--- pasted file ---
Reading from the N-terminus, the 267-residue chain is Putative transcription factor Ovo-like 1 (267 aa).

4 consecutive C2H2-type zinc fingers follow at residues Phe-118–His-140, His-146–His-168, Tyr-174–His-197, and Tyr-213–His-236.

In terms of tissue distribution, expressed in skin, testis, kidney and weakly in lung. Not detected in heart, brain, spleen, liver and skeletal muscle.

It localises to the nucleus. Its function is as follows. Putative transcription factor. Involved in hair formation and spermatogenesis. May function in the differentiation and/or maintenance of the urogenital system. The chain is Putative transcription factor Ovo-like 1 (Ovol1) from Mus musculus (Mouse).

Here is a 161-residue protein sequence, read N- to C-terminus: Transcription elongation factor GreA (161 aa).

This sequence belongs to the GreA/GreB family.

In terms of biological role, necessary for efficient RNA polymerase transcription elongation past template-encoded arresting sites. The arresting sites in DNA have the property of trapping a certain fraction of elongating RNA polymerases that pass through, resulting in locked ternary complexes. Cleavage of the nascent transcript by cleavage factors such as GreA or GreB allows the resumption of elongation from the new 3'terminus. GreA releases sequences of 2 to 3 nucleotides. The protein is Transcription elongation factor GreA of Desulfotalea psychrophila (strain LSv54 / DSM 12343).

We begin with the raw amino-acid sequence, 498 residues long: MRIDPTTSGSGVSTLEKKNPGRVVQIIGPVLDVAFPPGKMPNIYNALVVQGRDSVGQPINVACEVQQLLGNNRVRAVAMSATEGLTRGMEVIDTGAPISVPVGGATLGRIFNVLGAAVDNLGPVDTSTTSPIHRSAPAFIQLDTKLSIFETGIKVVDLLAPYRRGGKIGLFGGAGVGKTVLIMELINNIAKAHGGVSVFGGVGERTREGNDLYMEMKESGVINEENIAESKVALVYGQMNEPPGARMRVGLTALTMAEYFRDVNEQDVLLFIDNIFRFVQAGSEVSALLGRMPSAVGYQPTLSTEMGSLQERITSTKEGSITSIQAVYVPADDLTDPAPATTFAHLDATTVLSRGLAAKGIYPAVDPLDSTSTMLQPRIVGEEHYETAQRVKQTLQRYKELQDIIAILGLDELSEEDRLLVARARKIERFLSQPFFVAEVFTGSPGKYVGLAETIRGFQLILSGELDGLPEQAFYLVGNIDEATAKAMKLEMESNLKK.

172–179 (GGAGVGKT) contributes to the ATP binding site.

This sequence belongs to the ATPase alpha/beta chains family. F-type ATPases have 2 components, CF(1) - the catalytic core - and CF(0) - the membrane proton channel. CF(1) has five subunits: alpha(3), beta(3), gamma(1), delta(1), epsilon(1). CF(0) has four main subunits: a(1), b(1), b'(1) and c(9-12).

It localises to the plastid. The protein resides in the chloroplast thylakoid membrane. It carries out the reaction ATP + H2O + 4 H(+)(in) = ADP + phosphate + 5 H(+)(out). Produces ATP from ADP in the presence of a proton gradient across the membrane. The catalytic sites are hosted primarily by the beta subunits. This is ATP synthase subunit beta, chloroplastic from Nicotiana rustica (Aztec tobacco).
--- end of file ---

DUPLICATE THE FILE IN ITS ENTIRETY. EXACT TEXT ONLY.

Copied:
Reading from the N-terminus, the 267-residue chain is Putative transcription factor Ovo-like 1 (267 aa).

4 consecutive C2H2-type zinc fingers follow at residues Phe-118–His-140, His-146–His-168, Tyr-174–His-197, and Tyr-213–His-236.

In terms of tissue distribution, expressed in skin, testis, kidney and weakly in lung. Not detected in heart, brain, spleen, liver and skeletal muscle.

It localises to the nucleus. Its function is as follows. Putative transcription factor. Involved in hair formation and spermatogenesis. May function in the differentiation and/or maintenance of the urogenital system. The chain is Putative transcription factor Ovo-like 1 (Ovol1) from Mus musculus (Mouse).

Here is a 161-residue protein sequence, read N- to C-terminus: Transcription elongation factor GreA (161 aa).

This sequence belongs to the GreA/GreB family.

In terms of biological role, necessary for efficient RNA polymerase transcription elongation past template-encoded arresting sites. The arresting sites in DNA have the property of trapping a certain fraction of elongating RNA polymerases that pass through, resulting in locked ternary complexes. Cleavage of the nascent transcript by cleavage factors such as GreA or GreB allows the resumption of elongation from the new 3'terminus. GreA releases sequences of 2 to 3 nucleotides. The protein is Transcription elongation factor GreA of Desulfotalea psychrophila (strain LSv54 / DSM 12343).

We begin with the raw amino-acid sequence, 498 residues long: MRIDPTTSGSGVSTLEKKNPGRVVQIIGPVLDVAFPPGKMPNIYNALVVQGRDSVGQPINVACEVQQLLGNNRVRAVAMSATEGLTRGMEVIDTGAPISVPVGGATLGRIFNVLGAAVDNLGPVDTSTTSPIHRSAPAFIQLDTKLSIFETGIKVVDLLAPYRRGGKIGLFGGAGVGKTVLIMELINNIAKAHGGVSVFGGVGERTREGNDLYMEMKESGVINEENIAESKVALVYGQMNEPPGARMRVGLTALTMAEYFRDVNEQDVLLFIDNIFRFVQAGSEVSALLGRMPSAVGYQPTLSTEMGSLQERITSTKEGSITSIQAVYVPADDLTDPAPATTFAHLDATTVLSRGLAAKGIYPAVDPLDSTSTMLQPRIVGEEHYETAQRVKQTLQRYKELQDIIAILGLDELSEEDRLLVARARKIERFLSQPFFVAEVFTGSPGKYVGLAETIRGFQLILSGELDGLPEQAFYLVGNIDEATAKAMKLEMESNLKK.

172–179 (GGAGVGKT) contributes to the ATP binding site.

This sequence belongs to the ATPase alpha/beta chains family. F-type ATPases have 2 components, CF(1) - the catalytic core - and CF(0) - the membrane proton channel. CF(1) has five subunits: alpha(3), beta(3), gamma(1), delta(1), epsilon(1). CF(0) has four main subunits: a(1), b(1), b'(1) and c(9-12).

It localises to the plastid. The protein resides in the chloroplast thylakoid membrane. It carries out the reaction ATP + H2O + 4 H(+)(in) = ADP + phosphate + 5 H(+)(out). Produces ATP from ADP in the presence of a proton gradient across the membrane. The catalytic sites are hosted primarily by the beta subunits. This is ATP synthase subunit beta, chloroplastic from Nicotiana rustica (Aztec tobacco).